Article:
Lewis Hamilton has won a thrilling Bahrain Grand Prix, surviving a late onslaught by Max Verstappen in a strategic tussle.
The two traded the lead on no less than four occasions as strategy dictated the flow of the grand prix.
A late pitstop to fit the hard tyres was the critical moment for Verstappen as the Red Bull reeled in Hamilton over the race’s final stint.
A lock-up at turn eight on lap 51 of 56 by Hamilton brought Verstappen within one second and into DRS range of Mercedes.
However, Hamilton did enough to keep Verstappen at bay, leading his rival over the line by 0.745s, setting the tone for the season ahead.
“It is a shame,” Verstappen said. “But you have to see the positives. We are really putting fight to [Mercedes] and I think it is great to start the year like that.”
Hamilton said after the race that it “took something special” to beat Verstappen.
“What a difficult race that was,” he said.
“Stopping early, we knew it was going to be difficult. But we had to cover Max. [Red Bull] were strong all weekend.”
Verstappen commanded the opening half-a-lap before the safety car was deployed. Nikita Mazepin’s rookie Grand Prix had ended abruptly at turn three when he spun into the barrier, ripping the front wing off the car.
Up front, Verstappen was willing to back up the field on the restart, and the Red Bull expertly fended off the challenge of Hamilton.
Chares Leclerc had driven around the outside of Bottas before the safety car was deployed. But the Ferrari quickly slipped back behind the Mercedes and Lando Norris.
Victory would come down to whoever played their strategic card correctly, and Mercedes blinked first with an early stop for Hamilton.
That gave the defending world champion the undercut on Verstappen, and when Red Bull replied two laps later, Hamilton was in front by four seconds.
However, Verstappen had been fitted the medium tyres, whereas Hamilton ran with the hard compound of rubber.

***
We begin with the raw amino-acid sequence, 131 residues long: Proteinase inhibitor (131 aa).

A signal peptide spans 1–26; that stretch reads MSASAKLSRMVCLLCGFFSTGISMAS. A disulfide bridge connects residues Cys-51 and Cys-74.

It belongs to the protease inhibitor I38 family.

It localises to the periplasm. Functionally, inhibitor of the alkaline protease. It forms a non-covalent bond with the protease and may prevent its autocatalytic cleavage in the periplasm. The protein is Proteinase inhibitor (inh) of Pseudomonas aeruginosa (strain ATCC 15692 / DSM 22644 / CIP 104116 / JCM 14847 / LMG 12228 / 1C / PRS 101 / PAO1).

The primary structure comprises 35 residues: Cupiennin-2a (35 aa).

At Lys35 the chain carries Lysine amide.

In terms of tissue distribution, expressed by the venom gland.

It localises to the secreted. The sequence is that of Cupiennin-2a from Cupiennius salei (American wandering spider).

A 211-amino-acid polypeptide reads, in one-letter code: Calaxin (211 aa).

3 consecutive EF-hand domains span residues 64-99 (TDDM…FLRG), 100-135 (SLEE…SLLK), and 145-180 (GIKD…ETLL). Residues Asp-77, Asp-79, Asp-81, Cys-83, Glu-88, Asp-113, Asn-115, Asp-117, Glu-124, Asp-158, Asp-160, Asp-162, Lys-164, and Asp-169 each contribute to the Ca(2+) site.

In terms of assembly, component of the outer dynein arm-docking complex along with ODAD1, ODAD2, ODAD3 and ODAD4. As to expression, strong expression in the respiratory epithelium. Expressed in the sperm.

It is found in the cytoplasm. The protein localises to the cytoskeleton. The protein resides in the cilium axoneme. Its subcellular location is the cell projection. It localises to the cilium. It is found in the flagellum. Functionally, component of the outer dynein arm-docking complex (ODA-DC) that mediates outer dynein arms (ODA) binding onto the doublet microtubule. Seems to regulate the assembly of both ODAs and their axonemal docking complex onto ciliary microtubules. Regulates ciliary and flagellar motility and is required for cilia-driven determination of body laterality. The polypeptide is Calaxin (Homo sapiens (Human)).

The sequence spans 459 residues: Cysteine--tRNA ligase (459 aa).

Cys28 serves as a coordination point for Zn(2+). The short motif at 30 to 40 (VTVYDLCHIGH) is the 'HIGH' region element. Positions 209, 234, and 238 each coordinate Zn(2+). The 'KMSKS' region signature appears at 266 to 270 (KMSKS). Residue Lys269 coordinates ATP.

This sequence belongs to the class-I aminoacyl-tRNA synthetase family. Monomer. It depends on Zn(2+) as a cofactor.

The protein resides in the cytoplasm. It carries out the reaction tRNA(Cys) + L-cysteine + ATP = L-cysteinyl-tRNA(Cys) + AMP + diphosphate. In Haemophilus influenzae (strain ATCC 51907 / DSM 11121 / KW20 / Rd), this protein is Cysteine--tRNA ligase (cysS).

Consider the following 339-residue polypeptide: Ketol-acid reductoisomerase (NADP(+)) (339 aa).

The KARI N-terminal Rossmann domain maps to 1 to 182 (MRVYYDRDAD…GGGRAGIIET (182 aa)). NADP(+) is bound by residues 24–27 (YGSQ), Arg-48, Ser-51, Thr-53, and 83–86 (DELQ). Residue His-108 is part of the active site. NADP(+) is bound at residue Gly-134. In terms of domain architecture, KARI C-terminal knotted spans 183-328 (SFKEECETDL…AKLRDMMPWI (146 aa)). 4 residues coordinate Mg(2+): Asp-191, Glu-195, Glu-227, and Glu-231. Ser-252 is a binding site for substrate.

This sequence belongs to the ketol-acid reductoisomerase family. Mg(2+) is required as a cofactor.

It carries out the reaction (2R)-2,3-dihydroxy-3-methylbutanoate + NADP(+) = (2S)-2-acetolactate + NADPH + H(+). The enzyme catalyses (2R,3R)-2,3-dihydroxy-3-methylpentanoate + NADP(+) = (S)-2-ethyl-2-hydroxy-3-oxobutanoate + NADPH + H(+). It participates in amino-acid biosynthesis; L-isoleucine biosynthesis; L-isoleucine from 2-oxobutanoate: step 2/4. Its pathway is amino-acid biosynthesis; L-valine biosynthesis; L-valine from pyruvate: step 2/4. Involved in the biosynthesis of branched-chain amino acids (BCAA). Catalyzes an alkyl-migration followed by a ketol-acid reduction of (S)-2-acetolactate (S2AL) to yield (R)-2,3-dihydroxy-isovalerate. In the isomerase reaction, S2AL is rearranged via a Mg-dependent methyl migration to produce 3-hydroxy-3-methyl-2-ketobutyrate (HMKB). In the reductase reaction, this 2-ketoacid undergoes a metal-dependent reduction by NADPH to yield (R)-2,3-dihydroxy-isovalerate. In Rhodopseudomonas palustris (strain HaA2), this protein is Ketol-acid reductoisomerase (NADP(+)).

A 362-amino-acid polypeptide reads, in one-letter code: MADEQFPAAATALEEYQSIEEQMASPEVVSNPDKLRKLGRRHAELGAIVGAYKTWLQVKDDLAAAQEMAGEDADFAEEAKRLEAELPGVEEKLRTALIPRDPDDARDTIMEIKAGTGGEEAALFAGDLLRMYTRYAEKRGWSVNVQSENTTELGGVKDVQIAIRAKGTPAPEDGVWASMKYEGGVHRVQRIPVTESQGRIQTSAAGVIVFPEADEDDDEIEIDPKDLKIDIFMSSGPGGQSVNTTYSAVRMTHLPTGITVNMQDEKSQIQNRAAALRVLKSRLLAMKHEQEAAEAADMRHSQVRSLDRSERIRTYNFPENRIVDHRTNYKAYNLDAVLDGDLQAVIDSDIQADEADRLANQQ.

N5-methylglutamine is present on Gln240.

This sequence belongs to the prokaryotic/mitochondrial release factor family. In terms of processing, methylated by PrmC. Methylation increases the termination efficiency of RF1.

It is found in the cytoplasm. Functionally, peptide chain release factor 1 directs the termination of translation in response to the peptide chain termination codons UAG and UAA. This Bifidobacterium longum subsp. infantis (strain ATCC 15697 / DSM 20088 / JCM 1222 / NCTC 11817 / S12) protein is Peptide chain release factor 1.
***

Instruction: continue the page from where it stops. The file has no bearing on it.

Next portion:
The Red Bull was cutting into the lead, and Mercedes brought Hamilton in once again on lap 29.
Surprisingly, Bottas was whistled in for his second pitstop moments later. In doing so, Mercedes had relinquished any pressure from Verstappen, handing the advantage back to the Dutchman.
A neat stop by Verstappen on lap 40 had him re-join the race with an eight-second deficit to Hamilton. Yet the 10-lap difference in tyre life meant Verstappen was still considered in the box seat.
The margin had been sliced to less than two seconds with five laps remaining.
Verstappen was briefly held up by a duel between Sebastian Vettel and Esteban Ocon. However, Hamilton ran wide at turn eight on lap 51, bringing Verstappen into DRS range.
The first attack came at turn four on lap 53 as both lapped Mick Schumacher. Verstappen was forced wide but still came out ahead of Hamilton.
He was told to hand back the place after it was deemed he had re-claimed the lead outside track limits.
Hamilton was cunning in his defence and withheld the pressure of Verstappen over the next few laps, maintaining a slender advantage each time en route to victory.
Bottas was third and set the fastest lap of the race on the last tour.
Norris ran a robust race to claim fourth, ahead of Sergio Perez, who had started in the pitlane following a power failure on the formation lap.
Leclerc fell back to sixth at the line, with Daniel Ricciardo and Carlos Sainz in tow.
Yuki Tsunoda claimed points on his F1 debut with Alpha Tauri, while Lance Stroll rounded out the top ten.
Until today, Hamilton had not won the opening race of a season since 2015.
He now leads the championship ahead of the second round in Imola on April 16-18.
|8||Carlos Sainz Jr||67.100s|
|12||Antonio Giovinazzi||1 Lap|
|13||Esteban Ocon||1 Lap|
|14||George Russell||1 Lap|
|15||Sebastian Vettel||1 Lap|
|16||Mick Schumacher||1 Lap|